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The Answer to Innovative Healthcare? It’s Probably Outside the Walls of Your Hospital

South by Southwest (SXSW) in Austin, TX, has gained a reputation as a conference where cutting edge technology and ideas are launched. To give you an idea, 11 years ago Twitter launched at SXSW. So, it’s not surprising that other hot ideas—including those related to healthcare—were being discussed in Austin last month.

On opening day of SXSW, there was a panel discussion that included three execs from UPMC discussing how their organization is piloting a program whereby UPMC becomes a strategic investor in healthcare-related start-ups.

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How the Barrier Between Competitors and Collaborators is Changing in Healthcare

As a panelist at the upcoming Becker’s Hospital Review 9th Annual Meeting, I was asked my thoughts on what’s happening in healthcare today. To my eyes, one of the most interesting developments is how the barrier between competitors and collaborators is changing.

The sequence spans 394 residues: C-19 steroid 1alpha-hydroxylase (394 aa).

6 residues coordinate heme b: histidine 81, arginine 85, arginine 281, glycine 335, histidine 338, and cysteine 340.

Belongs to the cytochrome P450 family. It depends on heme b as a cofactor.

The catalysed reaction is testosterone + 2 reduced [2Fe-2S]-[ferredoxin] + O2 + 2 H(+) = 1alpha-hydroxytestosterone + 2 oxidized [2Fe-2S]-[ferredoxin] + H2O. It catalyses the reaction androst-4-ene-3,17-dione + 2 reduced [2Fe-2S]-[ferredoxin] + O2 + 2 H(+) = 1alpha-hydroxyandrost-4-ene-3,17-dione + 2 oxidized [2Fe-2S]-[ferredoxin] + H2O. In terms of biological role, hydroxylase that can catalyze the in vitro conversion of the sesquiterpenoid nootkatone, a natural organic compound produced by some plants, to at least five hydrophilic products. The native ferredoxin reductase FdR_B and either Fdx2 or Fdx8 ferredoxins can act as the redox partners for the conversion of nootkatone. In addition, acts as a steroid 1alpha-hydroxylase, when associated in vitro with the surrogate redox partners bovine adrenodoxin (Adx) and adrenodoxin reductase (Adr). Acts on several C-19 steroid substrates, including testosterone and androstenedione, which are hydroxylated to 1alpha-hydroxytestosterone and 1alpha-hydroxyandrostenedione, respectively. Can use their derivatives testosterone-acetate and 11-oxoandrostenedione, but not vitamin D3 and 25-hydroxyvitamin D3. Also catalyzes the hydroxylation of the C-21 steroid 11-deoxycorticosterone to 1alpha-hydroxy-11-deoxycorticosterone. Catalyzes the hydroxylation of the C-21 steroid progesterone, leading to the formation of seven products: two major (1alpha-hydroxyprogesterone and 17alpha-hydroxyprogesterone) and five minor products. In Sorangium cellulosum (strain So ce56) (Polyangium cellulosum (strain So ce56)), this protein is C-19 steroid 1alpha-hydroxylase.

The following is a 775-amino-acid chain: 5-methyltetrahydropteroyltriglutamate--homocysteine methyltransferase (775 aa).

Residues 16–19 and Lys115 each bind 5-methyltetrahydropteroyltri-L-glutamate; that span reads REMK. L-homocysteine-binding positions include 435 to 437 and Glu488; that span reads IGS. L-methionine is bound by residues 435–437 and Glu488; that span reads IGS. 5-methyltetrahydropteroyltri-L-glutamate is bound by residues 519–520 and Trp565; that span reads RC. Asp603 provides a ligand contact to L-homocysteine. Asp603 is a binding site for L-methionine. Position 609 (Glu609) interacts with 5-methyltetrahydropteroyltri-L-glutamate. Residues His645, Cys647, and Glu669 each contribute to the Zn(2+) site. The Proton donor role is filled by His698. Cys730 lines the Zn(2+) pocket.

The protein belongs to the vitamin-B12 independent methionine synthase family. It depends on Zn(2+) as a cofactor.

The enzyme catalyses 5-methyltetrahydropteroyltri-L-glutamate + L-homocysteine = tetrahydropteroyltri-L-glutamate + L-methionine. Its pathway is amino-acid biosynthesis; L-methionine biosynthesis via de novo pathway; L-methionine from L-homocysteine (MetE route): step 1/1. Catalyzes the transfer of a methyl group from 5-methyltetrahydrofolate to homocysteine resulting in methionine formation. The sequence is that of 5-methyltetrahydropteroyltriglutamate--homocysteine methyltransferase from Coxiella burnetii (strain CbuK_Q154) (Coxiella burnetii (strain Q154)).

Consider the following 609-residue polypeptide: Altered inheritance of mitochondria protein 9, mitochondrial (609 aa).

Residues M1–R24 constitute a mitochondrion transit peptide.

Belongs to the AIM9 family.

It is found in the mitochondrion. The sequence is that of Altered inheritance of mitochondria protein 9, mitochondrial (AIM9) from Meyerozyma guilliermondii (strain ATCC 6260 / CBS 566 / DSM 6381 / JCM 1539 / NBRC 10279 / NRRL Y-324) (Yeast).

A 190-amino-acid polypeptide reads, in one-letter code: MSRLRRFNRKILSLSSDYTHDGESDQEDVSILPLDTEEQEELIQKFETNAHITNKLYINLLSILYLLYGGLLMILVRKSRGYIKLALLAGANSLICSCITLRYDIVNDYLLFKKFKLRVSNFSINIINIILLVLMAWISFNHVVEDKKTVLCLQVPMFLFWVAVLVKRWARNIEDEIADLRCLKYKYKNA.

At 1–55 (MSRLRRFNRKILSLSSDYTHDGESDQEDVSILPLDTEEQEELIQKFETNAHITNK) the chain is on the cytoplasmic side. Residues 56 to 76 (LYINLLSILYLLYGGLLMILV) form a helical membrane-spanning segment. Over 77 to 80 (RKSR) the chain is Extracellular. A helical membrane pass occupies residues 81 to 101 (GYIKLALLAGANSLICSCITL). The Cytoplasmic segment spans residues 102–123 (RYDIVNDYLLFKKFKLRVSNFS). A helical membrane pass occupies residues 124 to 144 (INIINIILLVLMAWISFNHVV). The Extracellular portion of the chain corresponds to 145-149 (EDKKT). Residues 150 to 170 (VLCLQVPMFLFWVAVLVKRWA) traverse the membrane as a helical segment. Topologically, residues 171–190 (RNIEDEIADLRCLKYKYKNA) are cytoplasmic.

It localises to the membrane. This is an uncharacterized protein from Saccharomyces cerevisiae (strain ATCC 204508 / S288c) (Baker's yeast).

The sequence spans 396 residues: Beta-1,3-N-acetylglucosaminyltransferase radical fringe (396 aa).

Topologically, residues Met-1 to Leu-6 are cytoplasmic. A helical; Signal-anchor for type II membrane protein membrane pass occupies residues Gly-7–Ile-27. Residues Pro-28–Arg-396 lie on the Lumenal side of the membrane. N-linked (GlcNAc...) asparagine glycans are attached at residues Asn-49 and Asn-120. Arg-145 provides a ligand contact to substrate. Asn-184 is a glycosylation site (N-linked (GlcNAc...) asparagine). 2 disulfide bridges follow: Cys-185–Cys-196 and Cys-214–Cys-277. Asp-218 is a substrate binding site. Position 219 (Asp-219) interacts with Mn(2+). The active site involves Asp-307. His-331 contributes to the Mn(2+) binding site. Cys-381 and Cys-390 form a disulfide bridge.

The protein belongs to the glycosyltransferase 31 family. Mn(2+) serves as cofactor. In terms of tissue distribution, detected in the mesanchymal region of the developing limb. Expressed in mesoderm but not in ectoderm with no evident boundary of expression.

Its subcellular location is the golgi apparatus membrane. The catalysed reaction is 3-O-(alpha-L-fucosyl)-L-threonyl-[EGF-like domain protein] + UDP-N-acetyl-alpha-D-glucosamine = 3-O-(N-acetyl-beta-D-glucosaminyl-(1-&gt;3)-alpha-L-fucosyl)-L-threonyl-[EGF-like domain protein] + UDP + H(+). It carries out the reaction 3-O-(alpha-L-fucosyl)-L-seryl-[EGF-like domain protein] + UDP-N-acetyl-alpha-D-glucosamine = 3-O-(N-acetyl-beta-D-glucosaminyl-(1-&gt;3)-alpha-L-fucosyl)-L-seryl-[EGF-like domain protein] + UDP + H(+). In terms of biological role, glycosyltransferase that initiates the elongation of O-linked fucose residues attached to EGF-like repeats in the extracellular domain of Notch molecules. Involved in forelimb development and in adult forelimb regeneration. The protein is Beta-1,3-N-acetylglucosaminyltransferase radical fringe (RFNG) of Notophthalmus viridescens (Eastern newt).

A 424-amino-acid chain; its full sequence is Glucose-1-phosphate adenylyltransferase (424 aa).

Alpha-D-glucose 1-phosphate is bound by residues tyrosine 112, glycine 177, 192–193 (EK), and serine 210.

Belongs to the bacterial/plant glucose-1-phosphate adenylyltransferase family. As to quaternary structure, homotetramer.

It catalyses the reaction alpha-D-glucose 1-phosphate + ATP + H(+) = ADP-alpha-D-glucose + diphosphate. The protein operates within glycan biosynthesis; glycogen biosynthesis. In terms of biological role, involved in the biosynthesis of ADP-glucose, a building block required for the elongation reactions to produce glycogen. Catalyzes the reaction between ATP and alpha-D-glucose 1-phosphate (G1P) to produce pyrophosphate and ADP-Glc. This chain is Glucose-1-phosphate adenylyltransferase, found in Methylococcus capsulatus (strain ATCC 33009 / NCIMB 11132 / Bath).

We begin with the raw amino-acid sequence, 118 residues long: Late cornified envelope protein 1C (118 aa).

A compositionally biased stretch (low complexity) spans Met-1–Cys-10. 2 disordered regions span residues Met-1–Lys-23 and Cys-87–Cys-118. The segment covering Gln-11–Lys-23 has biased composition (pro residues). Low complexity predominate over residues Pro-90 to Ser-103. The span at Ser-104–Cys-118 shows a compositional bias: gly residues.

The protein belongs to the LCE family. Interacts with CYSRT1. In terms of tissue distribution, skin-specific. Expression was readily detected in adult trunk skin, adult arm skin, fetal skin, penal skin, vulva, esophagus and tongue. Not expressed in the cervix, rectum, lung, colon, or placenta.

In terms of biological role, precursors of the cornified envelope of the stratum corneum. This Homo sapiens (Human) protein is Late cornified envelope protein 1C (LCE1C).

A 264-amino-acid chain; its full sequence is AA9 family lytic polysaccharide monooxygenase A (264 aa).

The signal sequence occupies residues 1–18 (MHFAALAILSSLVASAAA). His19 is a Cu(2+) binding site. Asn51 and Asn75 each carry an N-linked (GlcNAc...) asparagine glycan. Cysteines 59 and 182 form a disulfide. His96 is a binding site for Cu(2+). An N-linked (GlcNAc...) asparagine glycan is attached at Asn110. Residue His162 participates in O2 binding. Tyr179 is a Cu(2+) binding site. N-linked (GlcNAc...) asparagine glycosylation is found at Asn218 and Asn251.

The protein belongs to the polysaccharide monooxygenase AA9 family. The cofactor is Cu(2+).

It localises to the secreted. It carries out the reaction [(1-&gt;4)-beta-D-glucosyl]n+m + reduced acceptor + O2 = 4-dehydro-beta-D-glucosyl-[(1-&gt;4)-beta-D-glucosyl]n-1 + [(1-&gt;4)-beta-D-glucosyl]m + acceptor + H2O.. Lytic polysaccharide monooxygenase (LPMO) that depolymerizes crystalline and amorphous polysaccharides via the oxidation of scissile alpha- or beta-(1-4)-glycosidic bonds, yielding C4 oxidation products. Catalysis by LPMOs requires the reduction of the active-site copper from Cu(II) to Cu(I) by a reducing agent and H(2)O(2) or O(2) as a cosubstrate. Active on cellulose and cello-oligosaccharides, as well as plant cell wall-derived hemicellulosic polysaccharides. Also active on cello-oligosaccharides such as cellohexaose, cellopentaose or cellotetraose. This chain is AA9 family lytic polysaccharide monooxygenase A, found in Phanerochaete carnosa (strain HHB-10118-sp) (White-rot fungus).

Today, everything in healthcare points toward value and enhanced patient/customer experience. To succeed, healthcare companies realize there is value in letting go of their desire to control all functions. Instead, they are exploring opportunities to collaborate both with each other and with outside entities to create greater value.

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Improve Outcomes and Cut Costs: Standardize and centralize to hit the sweet spot

Variation is in the crosshairs of the Triple Aim. Whether in the form of differing lengths of stay, unnecessary emergency care or variant lab test processing times, variation can impact disparities in quality, outcomes and patient experience.

Standardization initiatives that focus on the clinical layer but overlook how problems in support functions like printing or food service create variations in care, are missing opportunities for standardization.

To read more about eliminating variation to meet the Triple Aim, read my most recent blog post on Modern Healthcare.